Version control – finally realized

I’ve been doing web development professionally for over 6 years now, but only three of those years were with a team of other developers/designers. Because I was so used to developing solo, working by myself on one project at a time, my flow didn’t matter so long as it worked for me. When I started really getting serious about development and started reaching out to other developers I found that I was very much behind in the world of workflow.

Way back when, when I didn’t really know any better, I used to develop late at night on live websites so that if I broke something, I wouldn’t potentially lose a website viewer. I know now how ridiculous that is, but it’s what I did. The truth is that things like SVN and git scared the living daylights out of me because the community around it seemed so closed off. It felt like a special club that I wasn’t invited to be a part of. Every time I tried to ask a developer friend to give me a quick overview the person would start off with something that sounded so complex that I just zoned out. I couldn’t wrap my head around the “basics” so why bother trying to dig in deep?

Since git  was off the table for me for a while, I decided to make the jump to local development. I found the err of my ways with developing live and realized that I could run my very own web server privately from my computer. I went through the steps of installing XAMPP and in the process learned more about the inner workings of the web servers I used every day. It was really rewarding to be able to launch my first php website from my desktop! (it’s the little things, folks.)

Developing locally and then pushing live served me well for a while since I was literally coding in my own personal bubble. Merging code and making sure no one else overwrote my work or I didn’t overwrite someone else’s didn’t affect me at all, so I just kept plugging along. It was working, and I was happy.

Then came a collaborative project that absolutely required the use of GIT. I suppose it was time for me to stop being a baby and grow up in the development world. Even revisiting it after all of that time and all of those new experiences still gave me the chills. I had no idea where I was going and only armed myself with google and github. It wasn’t until I found the #git IRC chatroom when I really was able to find my way. I had some nice people give me the “absolute total dummies” version of what git is and then it started to make sense to me.

I took the leap and created a github account and installed it on my computer. I still was completely clueless as to what I was doing, but thankfully my project collaborators walked me through the basics of git and so long as I was not in charge of merging the pull requests, I was completely happy.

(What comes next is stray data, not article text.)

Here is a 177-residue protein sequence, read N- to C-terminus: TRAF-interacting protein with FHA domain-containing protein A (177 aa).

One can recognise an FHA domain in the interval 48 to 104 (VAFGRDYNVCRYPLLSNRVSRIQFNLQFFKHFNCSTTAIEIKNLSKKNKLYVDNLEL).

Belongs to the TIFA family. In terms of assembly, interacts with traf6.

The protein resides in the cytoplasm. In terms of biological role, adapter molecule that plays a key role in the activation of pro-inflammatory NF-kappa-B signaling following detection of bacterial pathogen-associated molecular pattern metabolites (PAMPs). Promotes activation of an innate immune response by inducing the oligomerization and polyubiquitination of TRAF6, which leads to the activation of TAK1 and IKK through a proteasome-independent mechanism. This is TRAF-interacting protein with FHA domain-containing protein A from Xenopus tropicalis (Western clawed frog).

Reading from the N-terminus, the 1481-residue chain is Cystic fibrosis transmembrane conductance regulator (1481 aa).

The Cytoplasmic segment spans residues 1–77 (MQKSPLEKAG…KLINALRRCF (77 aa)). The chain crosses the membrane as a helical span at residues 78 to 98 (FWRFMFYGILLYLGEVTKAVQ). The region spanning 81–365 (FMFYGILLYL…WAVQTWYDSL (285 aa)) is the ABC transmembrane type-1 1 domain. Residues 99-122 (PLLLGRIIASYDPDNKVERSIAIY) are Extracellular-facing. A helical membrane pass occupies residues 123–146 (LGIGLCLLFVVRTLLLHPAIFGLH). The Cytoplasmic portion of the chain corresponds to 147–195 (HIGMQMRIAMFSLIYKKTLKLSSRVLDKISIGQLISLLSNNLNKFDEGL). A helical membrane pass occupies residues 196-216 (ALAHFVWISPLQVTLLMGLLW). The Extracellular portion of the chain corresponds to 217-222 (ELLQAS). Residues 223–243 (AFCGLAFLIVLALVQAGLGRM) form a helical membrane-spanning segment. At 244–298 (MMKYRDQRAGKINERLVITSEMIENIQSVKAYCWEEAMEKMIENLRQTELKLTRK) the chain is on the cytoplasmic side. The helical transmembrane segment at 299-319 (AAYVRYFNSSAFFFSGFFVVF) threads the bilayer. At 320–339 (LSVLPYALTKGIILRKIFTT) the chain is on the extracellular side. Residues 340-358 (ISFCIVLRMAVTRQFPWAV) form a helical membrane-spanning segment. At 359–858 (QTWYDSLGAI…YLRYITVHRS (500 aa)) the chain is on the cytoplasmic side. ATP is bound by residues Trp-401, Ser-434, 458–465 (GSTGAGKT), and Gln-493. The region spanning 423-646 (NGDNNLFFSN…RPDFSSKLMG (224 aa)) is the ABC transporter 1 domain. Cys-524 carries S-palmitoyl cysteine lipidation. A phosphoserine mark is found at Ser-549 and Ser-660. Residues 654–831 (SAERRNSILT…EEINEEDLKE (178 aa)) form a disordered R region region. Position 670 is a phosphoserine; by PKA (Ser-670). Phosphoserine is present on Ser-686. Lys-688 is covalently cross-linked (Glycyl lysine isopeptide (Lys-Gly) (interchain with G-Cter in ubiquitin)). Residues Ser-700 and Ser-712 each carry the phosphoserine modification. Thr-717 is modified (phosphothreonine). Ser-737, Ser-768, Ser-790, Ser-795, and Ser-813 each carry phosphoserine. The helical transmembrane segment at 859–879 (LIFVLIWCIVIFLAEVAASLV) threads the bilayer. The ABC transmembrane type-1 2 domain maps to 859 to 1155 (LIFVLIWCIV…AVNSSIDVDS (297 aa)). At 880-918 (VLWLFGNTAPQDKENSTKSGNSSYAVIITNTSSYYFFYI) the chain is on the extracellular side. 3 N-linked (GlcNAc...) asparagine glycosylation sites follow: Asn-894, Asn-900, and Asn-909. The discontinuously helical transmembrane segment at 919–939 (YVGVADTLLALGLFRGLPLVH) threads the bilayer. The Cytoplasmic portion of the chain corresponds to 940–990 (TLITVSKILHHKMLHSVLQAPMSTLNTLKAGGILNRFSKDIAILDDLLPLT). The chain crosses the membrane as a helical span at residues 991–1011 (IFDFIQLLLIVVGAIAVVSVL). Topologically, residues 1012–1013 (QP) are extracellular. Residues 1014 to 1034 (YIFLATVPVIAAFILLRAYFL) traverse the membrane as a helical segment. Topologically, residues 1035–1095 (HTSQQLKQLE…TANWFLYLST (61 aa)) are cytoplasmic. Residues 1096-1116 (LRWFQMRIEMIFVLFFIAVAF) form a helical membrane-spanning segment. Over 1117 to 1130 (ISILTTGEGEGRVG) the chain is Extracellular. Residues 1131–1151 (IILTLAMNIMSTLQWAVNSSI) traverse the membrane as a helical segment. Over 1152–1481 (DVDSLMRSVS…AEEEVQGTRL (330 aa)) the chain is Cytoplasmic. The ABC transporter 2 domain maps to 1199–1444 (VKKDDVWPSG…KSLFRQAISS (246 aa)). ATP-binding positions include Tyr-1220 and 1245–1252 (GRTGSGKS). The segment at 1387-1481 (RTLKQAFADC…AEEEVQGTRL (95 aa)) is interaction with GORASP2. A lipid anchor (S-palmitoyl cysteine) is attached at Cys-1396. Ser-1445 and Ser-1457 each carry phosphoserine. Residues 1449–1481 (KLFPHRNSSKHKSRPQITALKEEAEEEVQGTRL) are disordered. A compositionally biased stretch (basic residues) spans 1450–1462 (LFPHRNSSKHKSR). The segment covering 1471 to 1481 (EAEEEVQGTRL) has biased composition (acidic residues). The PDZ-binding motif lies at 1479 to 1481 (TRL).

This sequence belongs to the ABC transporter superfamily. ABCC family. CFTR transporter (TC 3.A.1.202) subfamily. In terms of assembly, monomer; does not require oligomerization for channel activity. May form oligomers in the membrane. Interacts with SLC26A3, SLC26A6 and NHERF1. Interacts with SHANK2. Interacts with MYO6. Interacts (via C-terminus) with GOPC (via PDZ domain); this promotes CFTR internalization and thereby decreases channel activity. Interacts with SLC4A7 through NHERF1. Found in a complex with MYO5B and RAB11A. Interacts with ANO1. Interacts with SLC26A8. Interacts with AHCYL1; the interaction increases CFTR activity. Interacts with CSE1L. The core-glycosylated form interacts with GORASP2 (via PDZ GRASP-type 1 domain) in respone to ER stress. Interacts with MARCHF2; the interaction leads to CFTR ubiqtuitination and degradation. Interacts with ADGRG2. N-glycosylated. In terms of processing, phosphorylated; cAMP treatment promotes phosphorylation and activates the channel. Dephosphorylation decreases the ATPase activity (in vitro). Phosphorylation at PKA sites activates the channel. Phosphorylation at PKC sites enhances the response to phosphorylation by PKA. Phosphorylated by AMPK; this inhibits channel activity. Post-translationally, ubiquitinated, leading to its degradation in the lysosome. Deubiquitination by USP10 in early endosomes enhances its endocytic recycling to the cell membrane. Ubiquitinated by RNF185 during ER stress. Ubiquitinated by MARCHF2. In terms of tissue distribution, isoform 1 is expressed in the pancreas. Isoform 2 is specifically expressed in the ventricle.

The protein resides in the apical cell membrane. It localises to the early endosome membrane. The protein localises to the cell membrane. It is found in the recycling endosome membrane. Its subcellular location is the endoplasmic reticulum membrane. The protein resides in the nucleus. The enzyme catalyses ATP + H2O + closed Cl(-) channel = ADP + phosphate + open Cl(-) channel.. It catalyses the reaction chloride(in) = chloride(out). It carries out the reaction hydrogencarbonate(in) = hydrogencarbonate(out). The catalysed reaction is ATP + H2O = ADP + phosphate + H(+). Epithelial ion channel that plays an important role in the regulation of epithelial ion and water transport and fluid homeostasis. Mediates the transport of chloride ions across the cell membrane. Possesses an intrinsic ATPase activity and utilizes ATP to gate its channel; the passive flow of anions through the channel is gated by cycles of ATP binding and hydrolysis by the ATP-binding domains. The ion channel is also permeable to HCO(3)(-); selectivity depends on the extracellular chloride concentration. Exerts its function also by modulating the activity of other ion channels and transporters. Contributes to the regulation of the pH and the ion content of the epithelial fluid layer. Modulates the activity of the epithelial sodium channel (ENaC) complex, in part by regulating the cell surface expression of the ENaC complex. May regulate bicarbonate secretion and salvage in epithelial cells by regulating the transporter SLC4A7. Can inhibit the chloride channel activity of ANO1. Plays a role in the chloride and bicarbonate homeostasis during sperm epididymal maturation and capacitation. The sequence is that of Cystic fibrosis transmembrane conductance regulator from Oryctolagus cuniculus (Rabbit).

Then, I was in charge of merging the pull requests. It was my own project and it only made sense for me to manage it. Yikes. I felt the same fear all over again, as though I had never touched git before. I feared overwriting everyone’s work and kept checking and double checking to see if the git commands I ran “worked”. I wasted a lot of time checking and double checking but in the end it all worked out.

Now that I have local development, an online development server for sharing public in-progress projects with contributors and clients, and git I feel like I am finally playing in the big kid’s league. Not only do I have this sense of satisfaction as having tackled something that scared me, but I have also seriously organized my development life. Now I don’t have to yell across my studio to ask “Are you working on that style.css file right now? Or can I open it to make some changes?” to one of the developers here. In hindsight, that was probably the stupidest thing ever in the history of ever. But.. I guess.. this is Web Design For Idiots after all, so whatever.

If you’re at that point and have that same pit in the middle of your stomach about learning git , check out these resources that helped me out.

Feel free to ask questions here as well. I will do my best to help you out and steer you in the right direction. I know it’s a hard concept to wrap your head around when you’re just starting out. No question is too stupid!

The_Idiot

About Lindsay

Self made millionaire.. Oops I mean web developer.. who started out learning how to build websites with tables and dreamweaver, I now almost entirely focus on CMS-based development, usually WordPress. I love coding and designing and regularly switch between my left and right brains.

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